(a) Pursuant to Business and Professions Code section 494, the Bureau may petition for an interim order to suspend any license or impose licensing restrictions upon any licensee, if: (1) The licensee has engaged in acts or omissions constituting a violation of the Business and Professions Code or this division, or been convicted of a crime substantially related to the licensed activity, and (2) Permitting the licensee to continue to engage in the licensed activity would endanger the public health, safety, or welfare. (b) An interim order for suspension or restrictions may issue with notice, as follows: (1) The Bureau shall provide the licensee with at least 15 days’ notice of the hearing on the petition for an interim order. (2) The notice shall include documents submitted in support of the petition. (c) An interim order for suspension or restrictions may issue without notice to the licensee, as follows: (1) If it appears from the Bureau’s petition and supporting documents that serious injury would result to the public before the matter could be heard on notice. (2) The Bureau shall provide the licensee with a hearing on the petition within 20 days after issuance of the initial interim order. (3) Notice of the hearing shall be provided within two days after issuance of the initial interim order. (d) The Bureau shall file an accusation, pursuant to Chapter 5 (commencing with Section 11500) of Part 1 of Division 3 of Title 2 of the Government Code, within 15 calendar days of the issuance of the interim order. Authority: Section 26013, Business and Professions Code; Reference: Sections 494, 26011.5, 26012 and 26031, Business and Professions Code.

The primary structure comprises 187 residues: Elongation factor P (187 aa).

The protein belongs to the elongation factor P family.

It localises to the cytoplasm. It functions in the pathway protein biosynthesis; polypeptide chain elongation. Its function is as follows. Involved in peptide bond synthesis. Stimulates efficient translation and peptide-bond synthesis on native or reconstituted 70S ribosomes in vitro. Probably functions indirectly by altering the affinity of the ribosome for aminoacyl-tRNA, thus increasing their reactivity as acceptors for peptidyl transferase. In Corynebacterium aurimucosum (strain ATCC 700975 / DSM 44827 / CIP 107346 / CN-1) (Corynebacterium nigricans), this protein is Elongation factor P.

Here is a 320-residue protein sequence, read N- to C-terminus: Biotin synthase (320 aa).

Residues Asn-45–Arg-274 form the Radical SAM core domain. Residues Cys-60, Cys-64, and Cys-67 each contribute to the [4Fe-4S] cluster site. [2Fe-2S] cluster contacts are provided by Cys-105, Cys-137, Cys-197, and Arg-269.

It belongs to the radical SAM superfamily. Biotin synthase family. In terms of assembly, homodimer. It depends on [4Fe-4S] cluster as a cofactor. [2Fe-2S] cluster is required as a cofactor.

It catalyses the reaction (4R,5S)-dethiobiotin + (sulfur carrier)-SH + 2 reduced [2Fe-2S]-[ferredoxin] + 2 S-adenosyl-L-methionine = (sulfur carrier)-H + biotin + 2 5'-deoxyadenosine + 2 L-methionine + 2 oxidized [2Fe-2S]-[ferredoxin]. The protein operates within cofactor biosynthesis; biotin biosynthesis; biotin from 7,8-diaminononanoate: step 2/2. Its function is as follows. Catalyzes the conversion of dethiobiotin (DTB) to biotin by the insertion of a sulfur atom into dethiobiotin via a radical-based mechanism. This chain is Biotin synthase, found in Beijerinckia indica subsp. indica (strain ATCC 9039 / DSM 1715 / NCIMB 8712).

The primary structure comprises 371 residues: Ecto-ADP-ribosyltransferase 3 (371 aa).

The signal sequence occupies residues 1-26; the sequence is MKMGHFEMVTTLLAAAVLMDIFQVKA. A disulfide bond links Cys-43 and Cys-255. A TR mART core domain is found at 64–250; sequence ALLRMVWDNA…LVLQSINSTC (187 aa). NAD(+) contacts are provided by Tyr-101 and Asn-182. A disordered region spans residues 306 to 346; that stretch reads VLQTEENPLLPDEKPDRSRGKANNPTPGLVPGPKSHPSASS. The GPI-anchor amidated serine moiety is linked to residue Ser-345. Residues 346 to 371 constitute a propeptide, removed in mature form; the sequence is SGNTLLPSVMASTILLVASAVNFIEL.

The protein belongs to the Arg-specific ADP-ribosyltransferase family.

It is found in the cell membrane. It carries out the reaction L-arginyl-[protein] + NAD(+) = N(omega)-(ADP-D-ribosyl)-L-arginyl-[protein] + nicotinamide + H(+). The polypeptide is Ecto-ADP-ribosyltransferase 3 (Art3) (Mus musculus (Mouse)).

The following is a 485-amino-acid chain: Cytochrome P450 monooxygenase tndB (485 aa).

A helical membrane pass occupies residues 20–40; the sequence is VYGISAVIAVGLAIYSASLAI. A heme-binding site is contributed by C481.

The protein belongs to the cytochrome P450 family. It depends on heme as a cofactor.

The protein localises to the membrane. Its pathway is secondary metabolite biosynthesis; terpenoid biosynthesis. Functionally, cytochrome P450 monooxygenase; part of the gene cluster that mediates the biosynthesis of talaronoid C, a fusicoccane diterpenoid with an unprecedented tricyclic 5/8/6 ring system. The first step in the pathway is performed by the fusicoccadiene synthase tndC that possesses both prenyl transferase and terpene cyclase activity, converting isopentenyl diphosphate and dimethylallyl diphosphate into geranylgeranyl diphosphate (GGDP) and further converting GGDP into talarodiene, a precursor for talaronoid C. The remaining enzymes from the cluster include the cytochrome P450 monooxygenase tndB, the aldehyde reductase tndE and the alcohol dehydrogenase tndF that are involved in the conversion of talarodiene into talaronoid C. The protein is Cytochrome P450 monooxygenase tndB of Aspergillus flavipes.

Cannabis operators are pushing lawmakers to scale back these taxes and prevent business owners from being tempted to remain in the black market because of the high costs of legalization. In response to advocacy efforts from the cannabis industry, California lawmakers proposed a bill this month that would drastically reduce excise and cultivation taxes on legal cannabis for a period of three years. As one of the bill’s authors, Rob Bonta, is quoted in the LA Times, lowering taxes on legal cannabis operators would be a way of “keeping customers at licensed stores and helping ensure the regulated market survives and thrives.”
In particular, the bill, AB 3157, would temporarily remove the state tax on cannabis cultivation, which is currently set at $9.25/oz for flowers and $2.75/oz for leaves. Additionally, it would lower the excise tax on cannabis purchases from 15 to 11 percent. Both of these changes would be welcome steps for the legal cannabis industry: the excise tax is one of the more confusing and onerous burdens on legal cannabis operators, so having it lessened would be particularly well-received. However, even after these changes, California’s effective tax rate would still be comparable to Colorado’s during its early legalization struggles. Therefore, it may not be enough to ward off the black market entirely.
Colorado took a similar approach when they rolled back cannabis taxes after operators were being pushed into the black market. As the Washington Post reported, in the immediate aftermath of legalization Colorado’s up-to-33% effective tax rate created a large market for illicit goods: “Camouflaged amid the legal medicinal and recreational marijuana market, the ever-adaptable underground market thrives. Some in law enforcement and on the street say it may be as strong as it’s ever been, so great is the unmet local and visitor demand.” California lawmakers are aware of the risks of overtaxation and the resulting effects.
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